This story is a loving homage to the culture of the 1980s, wrapped in a an intriguing setting of a dystopian future. In the year 2044, the Earth is in pretty bad shape, and most of the populace find escape in a free online game that's a cross between Second Life and World of Warcraft. The millionaire creator of the game has willed his fortunes to whichever gamer can solve his treasure hunt within the game, which requires an encyclopedic knowledge of everything from War Games to Voltron. The protagonist is pitted against a corporation who wants control of the game and isn't afraid to throw millions of dollars and "gold farmer" toons at the treasure hunt to make it happen. I didn't LOVE this book, as many reviewers did, but I did enjoy reading it and would recommend it. There are almost TOO many 80s references towards the beginning of the book, many of which I didn't catch because I was born in 1979 and barely learning to poop on my own when many of them were topical, but this should not get in the way of understanding the story.

    Final Grade: B+

    Burn Notice, Season Four:
    Burn Notice is pretty much dialing it in now, and has lost the fun innovation of the first two seasons. It's still a breezy, enjoyable show with fun dialogue though. Product placement is very noticeable in this season, especially hilarious when you realize that one of Michael's voiceovers could easily be the narration for a car commercial.

    Final Grade: C+

    Limbo is a downloadable indie game that just oozes with character. The game is done in a film-like black-and-white style with no dialogue or text and very little in the way of sound beyond ambient noise. The first section of the game is very creepy and sets up some great expectations. The middle section loses that appeal and turns into a series of timing puzzles that require slightly better reflexes than I have (or maybe a more responsive control system). The ending is pure tripe. Never believe reviewers that say an ending is open-ended and thought-provoking. The only thing in life that should be open-ended is the deadline on the open bar at any given wedding.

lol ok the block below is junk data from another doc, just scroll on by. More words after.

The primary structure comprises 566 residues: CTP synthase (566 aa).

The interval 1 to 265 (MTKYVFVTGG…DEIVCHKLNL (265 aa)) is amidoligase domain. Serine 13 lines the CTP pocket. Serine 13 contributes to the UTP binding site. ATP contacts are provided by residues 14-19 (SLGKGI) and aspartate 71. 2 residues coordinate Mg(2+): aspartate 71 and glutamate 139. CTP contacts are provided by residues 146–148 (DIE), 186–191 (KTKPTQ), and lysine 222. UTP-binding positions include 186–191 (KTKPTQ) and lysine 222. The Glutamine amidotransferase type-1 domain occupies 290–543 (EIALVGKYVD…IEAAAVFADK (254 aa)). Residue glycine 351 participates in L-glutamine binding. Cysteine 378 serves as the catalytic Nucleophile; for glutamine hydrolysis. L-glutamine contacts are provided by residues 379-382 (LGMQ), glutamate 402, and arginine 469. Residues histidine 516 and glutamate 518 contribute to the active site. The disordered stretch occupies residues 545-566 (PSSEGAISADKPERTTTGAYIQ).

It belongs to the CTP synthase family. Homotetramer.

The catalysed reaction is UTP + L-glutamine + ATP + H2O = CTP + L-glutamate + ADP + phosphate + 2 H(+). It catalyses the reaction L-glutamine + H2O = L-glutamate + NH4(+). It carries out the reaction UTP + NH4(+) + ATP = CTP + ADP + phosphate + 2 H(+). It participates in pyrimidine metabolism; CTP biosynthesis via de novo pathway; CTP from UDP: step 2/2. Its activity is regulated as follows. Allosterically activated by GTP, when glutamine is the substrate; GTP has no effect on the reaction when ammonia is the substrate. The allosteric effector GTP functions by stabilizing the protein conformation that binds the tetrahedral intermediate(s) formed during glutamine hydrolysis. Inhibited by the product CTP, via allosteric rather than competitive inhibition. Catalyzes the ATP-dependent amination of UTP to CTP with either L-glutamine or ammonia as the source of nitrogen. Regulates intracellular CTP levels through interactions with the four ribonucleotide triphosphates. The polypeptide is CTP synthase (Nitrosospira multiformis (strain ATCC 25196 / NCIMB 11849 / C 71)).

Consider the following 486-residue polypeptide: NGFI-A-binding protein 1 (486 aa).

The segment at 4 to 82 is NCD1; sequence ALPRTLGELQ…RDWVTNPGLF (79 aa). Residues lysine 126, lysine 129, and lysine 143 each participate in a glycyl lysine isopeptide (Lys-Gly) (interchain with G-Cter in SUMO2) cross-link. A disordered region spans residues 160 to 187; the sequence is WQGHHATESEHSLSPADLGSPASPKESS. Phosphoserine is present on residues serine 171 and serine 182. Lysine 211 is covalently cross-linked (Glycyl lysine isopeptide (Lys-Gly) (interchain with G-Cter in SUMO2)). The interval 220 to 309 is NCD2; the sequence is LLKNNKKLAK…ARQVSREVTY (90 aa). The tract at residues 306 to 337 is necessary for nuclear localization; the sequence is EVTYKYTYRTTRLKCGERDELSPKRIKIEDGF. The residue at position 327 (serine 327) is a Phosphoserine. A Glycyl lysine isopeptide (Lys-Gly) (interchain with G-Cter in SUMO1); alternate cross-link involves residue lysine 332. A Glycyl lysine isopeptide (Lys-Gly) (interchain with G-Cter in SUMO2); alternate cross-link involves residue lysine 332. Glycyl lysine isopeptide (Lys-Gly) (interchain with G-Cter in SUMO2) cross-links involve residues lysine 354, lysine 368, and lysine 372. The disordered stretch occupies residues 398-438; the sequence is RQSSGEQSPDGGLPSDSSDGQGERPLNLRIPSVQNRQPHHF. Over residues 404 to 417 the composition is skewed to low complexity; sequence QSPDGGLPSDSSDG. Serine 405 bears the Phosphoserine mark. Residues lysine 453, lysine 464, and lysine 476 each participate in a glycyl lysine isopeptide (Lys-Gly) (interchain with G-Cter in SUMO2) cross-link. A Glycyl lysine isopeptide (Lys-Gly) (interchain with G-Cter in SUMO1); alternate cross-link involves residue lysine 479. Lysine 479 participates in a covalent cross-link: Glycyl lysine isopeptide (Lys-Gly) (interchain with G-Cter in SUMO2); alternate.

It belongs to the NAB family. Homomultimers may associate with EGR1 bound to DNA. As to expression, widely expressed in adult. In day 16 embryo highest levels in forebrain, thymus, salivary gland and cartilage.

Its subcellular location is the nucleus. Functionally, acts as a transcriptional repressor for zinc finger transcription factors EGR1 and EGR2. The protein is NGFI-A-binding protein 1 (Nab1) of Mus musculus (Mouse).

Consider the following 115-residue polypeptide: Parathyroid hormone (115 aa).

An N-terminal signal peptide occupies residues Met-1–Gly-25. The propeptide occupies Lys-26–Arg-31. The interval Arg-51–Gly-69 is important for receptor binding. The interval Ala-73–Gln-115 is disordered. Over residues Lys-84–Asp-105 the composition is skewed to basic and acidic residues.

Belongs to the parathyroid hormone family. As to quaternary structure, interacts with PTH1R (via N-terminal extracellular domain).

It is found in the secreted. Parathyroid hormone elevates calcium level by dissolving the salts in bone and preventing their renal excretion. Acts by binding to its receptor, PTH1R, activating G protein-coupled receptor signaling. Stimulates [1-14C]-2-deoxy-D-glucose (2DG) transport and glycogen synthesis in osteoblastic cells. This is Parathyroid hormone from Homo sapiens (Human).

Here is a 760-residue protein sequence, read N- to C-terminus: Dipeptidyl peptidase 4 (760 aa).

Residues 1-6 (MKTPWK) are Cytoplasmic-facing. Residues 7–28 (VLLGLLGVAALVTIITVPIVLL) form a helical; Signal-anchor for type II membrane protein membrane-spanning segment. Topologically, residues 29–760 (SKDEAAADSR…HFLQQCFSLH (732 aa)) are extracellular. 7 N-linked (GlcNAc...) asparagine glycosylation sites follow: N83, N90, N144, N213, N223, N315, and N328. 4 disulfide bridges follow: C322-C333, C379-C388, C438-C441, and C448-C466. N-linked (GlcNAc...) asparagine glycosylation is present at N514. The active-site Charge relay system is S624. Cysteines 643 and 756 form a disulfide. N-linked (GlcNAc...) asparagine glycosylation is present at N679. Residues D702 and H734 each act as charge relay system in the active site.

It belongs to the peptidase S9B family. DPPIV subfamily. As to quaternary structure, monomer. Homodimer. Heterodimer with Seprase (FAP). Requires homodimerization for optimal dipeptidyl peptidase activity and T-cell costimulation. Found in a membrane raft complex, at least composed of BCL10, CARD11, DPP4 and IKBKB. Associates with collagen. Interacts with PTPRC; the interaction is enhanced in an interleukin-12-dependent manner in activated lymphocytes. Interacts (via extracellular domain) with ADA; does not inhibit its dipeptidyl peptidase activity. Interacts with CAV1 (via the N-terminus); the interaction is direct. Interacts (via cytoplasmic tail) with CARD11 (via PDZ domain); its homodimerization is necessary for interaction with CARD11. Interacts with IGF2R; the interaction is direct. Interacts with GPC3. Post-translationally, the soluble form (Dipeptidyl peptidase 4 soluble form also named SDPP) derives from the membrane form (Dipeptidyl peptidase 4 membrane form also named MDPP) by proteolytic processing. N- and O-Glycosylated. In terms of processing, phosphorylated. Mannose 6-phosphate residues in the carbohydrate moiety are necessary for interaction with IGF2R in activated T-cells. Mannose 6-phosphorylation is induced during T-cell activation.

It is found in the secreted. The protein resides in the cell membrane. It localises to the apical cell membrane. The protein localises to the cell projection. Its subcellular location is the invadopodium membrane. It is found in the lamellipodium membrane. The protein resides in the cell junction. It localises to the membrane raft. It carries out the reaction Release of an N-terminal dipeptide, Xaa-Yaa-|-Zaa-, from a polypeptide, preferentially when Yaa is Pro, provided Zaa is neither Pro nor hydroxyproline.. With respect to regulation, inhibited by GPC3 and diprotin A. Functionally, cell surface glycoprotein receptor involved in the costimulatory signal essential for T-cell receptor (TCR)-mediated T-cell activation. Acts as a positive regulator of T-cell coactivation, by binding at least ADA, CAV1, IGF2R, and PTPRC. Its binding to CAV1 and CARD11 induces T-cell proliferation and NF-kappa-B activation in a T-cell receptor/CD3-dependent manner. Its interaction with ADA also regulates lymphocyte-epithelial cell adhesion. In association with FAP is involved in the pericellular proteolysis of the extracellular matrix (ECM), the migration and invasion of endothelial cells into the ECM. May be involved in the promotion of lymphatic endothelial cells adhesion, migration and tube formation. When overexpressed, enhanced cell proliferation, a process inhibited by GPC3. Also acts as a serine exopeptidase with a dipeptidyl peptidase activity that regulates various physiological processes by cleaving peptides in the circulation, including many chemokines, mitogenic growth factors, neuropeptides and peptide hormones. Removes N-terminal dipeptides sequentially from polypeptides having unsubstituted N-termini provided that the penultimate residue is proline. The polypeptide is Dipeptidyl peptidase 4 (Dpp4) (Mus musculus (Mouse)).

Final Grade: D

    Harry Potter and the Deathly Hallows, Part 1 (PG-13):
    Obviously I am not the target market for the Harry Potter movies, since one of the very first scenes throws over a dozen characters into a room without introduction and I could barely identify three of them. The movie was also so dark that I tried to take off my 3-D glasses and then realized I wasn't wearing any. However, I felt that the movie was well done overall, even though it was essentially a road trip "Harry and Hermione go to White Castle" story with a sense of suspense that moved in spurts and didn't add up to much on its own. I also wish Voldemort had only made three Horcuxes, because there are so many Named Artifacts by this point in the story that it feels like the trophy case in Zork I.

    Final Grade: B-

    J.C. Penney pulls 'Too Pretty to Do Homework' shirt
    Eric Schmidt: If You Don't Want To Use Your Real Name, Don't Use Google+
    Maya Angelou says King memorial inscription makes him look 'arrogant'

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    Tuesday, September 01, 2015

    Game Development Day

    I've spent the past month getting my feet wet in video game development as a kind of self-enrichment project. This does not make me unique in any way -- every programmer who grew up with video game consoles has, at one point, thought about making their own game. Few ever follow through and I'm pretty sure that I, too, will abandon this project eventually, but in the meantime, I'm learning some new and different things while keeping my development skills fresh.

    After evaluating languages such as Go and Rust, I decided to stick with Java, whose performance and game engine level performance have improved since the days of applets and inconvenient garbage collection. I chose the libgdx library over JavaFX, as it seemed to have a thriving open source community and plenty of examples. I'm also doing all of this in IntelliJ IDEA -- I've always apathetically disliked Eclipse at a visceral level but never enough to move away from it (especially in team settings at work, where using a different IDE is rarely worth the battle).

    After a couple weekends doing sandbox examples and remembering my vector geometry skills, I have a simple level running where the character turns around when it hits the wall. Unfortunately, my collision and gravity systems aren't working perfectly yet, so eventually the character oozes through the floor and falls into infinity.